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Gastroenterology. 2017 May;152(7):1728-1738. doi: 10.1053/j.gastro.2016.12.050. Epub 2017 Feb 10.

Blaming the Brain for Obesity: Integration of Hedonic and Homeostatic Mechanisms.

Author information

1
Neurobiology of Nutrition and Metabolism Department, Pennington Biomedical Research Center, Louisiana State University System, Baton Rouge, Louisiana. Electronic address: berthohr@pbrc.edu.
2
Neurobiology of Nutrition and Metabolism Department, Pennington Biomedical Research Center, Louisiana State University System, Baton Rouge, Louisiana.

Abstract

The brain plays a key role in the controls of energy intake and expenditure, and many genes associated with obesity are expressed in the central nervous system. Technological and conceptual advances in both basic and clinical neurosciences have expanded the traditional view of homeostatic regulation of body weight by mainly the hypothalamus to include hedonic controls of appetite by cortical and subcortical brain areas processing external sensory information, reward, cognition, and executive functions. Hedonic controls interact with homeostatic controls to regulate body weight in a flexible and adaptive manner that takes environmental conditions into account. This new conceptual framework has several important implications for the treatment of obesity. Because much of this interactive neural processing is outside awareness, cognitive restraint in a world of plenty is made difficult and prevention and treatment of obesity should be more rationally directed to the complex and often redundant mechanisms underlying this interaction.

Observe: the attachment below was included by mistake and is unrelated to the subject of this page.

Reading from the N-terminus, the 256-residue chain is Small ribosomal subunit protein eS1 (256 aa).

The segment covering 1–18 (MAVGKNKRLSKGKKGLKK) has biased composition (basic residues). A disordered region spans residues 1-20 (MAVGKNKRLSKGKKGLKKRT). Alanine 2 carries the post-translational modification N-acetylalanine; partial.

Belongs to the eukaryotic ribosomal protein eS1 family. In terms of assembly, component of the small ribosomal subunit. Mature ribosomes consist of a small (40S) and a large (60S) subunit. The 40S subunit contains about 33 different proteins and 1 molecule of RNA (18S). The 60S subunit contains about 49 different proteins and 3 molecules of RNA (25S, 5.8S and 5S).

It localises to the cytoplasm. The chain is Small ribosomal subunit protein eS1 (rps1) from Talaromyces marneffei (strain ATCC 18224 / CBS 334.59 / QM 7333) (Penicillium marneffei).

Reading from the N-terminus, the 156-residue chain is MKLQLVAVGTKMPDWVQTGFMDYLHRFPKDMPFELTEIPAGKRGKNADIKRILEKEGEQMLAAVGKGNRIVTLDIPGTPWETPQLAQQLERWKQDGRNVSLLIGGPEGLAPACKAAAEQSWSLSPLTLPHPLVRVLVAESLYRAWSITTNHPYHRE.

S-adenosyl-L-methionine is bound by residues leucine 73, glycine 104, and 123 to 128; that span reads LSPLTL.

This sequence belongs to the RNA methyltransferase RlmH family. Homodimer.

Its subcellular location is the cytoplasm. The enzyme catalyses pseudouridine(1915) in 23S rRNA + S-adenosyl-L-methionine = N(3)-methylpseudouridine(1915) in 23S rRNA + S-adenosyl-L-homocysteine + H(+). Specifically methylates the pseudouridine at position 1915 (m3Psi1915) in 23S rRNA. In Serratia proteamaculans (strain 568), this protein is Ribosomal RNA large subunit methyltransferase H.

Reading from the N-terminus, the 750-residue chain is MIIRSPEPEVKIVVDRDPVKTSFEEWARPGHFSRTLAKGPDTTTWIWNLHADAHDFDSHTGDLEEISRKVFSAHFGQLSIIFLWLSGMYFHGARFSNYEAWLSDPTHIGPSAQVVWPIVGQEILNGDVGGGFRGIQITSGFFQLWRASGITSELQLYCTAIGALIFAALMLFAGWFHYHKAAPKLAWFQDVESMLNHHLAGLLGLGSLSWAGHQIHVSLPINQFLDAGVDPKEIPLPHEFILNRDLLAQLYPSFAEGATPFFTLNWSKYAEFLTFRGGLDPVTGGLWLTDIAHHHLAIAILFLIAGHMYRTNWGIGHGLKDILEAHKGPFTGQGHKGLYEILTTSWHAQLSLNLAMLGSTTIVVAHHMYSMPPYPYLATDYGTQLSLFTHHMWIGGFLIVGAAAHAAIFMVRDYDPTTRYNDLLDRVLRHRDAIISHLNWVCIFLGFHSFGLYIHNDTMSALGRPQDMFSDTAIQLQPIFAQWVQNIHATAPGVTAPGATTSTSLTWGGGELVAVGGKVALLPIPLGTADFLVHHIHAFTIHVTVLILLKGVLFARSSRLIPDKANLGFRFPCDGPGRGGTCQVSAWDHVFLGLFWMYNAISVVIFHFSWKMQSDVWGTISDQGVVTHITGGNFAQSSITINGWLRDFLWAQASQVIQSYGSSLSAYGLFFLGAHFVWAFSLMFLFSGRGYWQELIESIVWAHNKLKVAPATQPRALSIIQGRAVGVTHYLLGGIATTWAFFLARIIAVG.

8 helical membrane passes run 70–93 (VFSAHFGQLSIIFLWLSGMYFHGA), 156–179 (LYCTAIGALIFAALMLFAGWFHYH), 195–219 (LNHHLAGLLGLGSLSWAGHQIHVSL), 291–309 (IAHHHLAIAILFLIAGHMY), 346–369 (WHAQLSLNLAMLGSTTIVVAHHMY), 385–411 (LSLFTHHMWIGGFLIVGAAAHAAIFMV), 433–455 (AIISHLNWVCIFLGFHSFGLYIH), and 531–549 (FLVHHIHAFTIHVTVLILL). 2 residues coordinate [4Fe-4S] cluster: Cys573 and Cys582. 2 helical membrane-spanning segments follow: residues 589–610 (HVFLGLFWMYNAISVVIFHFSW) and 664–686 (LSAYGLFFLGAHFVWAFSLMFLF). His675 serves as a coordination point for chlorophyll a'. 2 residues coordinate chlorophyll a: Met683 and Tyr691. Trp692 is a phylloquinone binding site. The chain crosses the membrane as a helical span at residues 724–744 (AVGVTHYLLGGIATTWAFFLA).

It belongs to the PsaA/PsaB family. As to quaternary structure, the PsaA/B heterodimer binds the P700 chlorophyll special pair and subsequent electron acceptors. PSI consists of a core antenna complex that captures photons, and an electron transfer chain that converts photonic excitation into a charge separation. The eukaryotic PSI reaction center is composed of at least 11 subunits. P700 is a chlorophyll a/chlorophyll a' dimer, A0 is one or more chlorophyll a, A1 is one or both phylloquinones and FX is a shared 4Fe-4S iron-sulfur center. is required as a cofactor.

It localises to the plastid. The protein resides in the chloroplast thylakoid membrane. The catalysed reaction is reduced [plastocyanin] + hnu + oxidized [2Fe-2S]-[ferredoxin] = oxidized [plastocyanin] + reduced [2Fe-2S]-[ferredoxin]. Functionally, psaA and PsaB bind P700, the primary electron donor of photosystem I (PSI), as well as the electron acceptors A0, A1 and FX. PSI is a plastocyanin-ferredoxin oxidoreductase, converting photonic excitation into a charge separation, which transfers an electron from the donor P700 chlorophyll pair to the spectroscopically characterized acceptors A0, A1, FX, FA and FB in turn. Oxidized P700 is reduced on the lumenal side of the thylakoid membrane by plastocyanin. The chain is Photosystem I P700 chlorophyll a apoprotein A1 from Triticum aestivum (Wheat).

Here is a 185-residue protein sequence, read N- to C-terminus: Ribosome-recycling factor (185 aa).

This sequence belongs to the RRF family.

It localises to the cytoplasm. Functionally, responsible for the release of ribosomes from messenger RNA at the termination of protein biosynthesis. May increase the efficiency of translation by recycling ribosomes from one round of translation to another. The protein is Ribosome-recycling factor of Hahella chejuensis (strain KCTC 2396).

KEYWORDS:

Appetite; Cognition; Cortex; Hypothalamus; Limbic System; Physical Activity; Reward; Self-Control

PMID:
28192106
PMCID:
PMC5406238
DOI:
10.1053/j.gastro.2016.12.050
[Indexed for MEDLINE]
Free PMC Article

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